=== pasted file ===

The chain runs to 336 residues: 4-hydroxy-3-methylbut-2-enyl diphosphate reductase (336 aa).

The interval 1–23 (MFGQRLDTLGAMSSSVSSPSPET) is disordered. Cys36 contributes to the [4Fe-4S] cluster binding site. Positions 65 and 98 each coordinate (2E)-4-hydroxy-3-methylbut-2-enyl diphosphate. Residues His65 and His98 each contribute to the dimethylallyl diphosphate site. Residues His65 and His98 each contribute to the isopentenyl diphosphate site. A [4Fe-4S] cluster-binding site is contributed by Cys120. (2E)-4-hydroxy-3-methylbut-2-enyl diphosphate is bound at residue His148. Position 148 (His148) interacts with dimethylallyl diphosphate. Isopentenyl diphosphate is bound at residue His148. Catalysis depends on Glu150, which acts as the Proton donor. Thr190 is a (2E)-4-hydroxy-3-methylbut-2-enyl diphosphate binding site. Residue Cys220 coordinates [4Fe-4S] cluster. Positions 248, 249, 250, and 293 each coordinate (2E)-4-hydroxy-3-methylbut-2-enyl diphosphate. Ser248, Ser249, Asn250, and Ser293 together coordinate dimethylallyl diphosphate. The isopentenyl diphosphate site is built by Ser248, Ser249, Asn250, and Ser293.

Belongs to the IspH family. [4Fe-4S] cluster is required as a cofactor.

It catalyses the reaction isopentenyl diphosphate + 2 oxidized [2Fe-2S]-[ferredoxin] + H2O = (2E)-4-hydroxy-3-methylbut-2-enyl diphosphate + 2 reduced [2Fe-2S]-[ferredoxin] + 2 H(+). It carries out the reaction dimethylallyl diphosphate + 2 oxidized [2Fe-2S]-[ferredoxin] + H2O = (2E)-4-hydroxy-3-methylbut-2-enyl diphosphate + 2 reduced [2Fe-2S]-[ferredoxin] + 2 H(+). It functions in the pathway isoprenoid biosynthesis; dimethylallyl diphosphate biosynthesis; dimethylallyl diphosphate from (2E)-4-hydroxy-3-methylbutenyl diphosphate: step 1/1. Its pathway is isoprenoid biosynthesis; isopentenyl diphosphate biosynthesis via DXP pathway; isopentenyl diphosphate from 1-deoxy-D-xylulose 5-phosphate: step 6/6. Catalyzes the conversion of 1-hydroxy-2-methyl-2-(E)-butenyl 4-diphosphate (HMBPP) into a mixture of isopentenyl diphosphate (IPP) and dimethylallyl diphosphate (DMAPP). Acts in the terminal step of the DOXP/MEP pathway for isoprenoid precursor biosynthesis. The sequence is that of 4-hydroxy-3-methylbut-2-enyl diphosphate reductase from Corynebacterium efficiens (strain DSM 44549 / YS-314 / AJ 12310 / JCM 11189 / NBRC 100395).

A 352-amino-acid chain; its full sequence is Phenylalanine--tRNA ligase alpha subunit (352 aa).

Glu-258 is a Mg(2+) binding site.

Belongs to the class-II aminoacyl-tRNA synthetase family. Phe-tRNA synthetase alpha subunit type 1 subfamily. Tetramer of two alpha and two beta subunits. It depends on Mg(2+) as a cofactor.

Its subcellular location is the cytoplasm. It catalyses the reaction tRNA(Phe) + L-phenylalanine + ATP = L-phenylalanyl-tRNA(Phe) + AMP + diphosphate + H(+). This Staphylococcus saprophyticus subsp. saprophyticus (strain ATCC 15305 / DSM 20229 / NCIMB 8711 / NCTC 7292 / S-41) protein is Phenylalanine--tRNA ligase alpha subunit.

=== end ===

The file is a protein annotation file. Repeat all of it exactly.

The chain runs to 336 residues: 4-hydroxy-3-methylbut-2-enyl diphosphate reductase (336 aa).

The interval 1–23 (MFGQRLDTLGAMSSSVSSPSPET) is disordered. Cys36 contributes to the [4Fe-4S] cluster binding site. Positions 65 and 98 each coordinate (2E)-4-hydroxy-3-methylbut-2-enyl diphosphate. Residues His65 and His98 each contribute to the dimethylallyl diphosphate site. Residues His65 and His98 each contribute to the isopentenyl diphosphate site. A [4Fe-4S] cluster-binding site is contributed by Cys120. (2E)-4-hydroxy-3-methylbut-2-enyl diphosphate is bound at residue His148. Position 148 (His148) interacts with dimethylallyl diphosphate. Isopentenyl diphosphate is bound at residue His148. Catalysis depends on Glu150, which acts as the Proton donor. Thr190 is a (2E)-4-hydroxy-3-methylbut-2-enyl diphosphate binding site. Residue Cys220 coordinates [4Fe-4S] cluster. Positions 248, 249, 250, and 293 each coordinate (2E)-4-hydroxy-3-methylbut-2-enyl diphosphate. Ser248, Ser249, Asn250, and Ser293 together coordinate dimethylallyl diphosphate. The isopentenyl diphosphate site is built by Ser248, Ser249, Asn250, and Ser293.

Belongs to the IspH family. [4Fe-4S] cluster is required as a cofactor.

It catalyses the reaction isopentenyl diphosphate + 2 oxidized [2Fe-2S]-[ferredoxin] + H2O = (2E)-4-hydroxy-3-methylbut-2-enyl diphosphate + 2 reduced [2Fe-2S]-[ferredoxin] + 2 H(+). It carries out the reaction dimethylallyl diphosphate + 2 oxidized [2Fe-2S]-[ferredoxin] + H2O = (2E)-4-hydroxy-3-methylbut-2-enyl diphosphate + 2 reduced [2Fe-2S]-[ferredoxin] + 2 H(+). It functions in the pathway isoprenoid biosynthesis; dimethylallyl diphosphate biosynthesis; dimethylallyl diphosphate from (2E)-4-hydroxy-3-methylbutenyl diphosphate: step 1/1. Its pathway is isoprenoid biosynthesis; isopentenyl diphosphate biosynthesis via DXP pathway; isopentenyl diphosphate from 1-deoxy-D-xylulose 5-phosphate: step 6/6. Catalyzes the conversion of 1-hydroxy-2-methyl-2-(E)-butenyl 4-diphosphate (HMBPP) into a mixture of isopentenyl diphosphate (IPP) and dimethylallyl diphosphate (DMAPP). Acts in the terminal step of the DOXP/MEP pathway for isoprenoid precursor biosynthesis. The sequence is that of 4-hydroxy-3-methylbut-2-enyl diphosphate reductase from Corynebacterium efficiens (strain DSM 44549 / YS-314 / AJ 12310 / JCM 11189 / NBRC 100395).

A 352-amino-acid chain; its full sequence is Phenylalanine--tRNA ligase alpha subunit (352 aa).

Glu-258 is a Mg(2+) binding site.

Belongs to the class-II aminoacyl-tRNA synthetase family. Phe-tRNA synthetase alpha subunit type 1 subfamily. Tetramer of two alpha and two beta subunits. It depends on Mg(2+) as a cofactor.

Its subcellular location is the cytoplasm. It catalyses the reaction tRNA(Phe) + L-phenylalanine + ATP = L-phenylalanyl-tRNA(Phe) + AMP + diphosphate + H(+). This Staphylococcus saprophyticus subsp. saprophyticus (strain ATCC 15305 / DSM 20229 / NCIMB 8711 / NCTC 7292 / S-41) protein is Phenylalanine--tRNA ligase alpha subunit.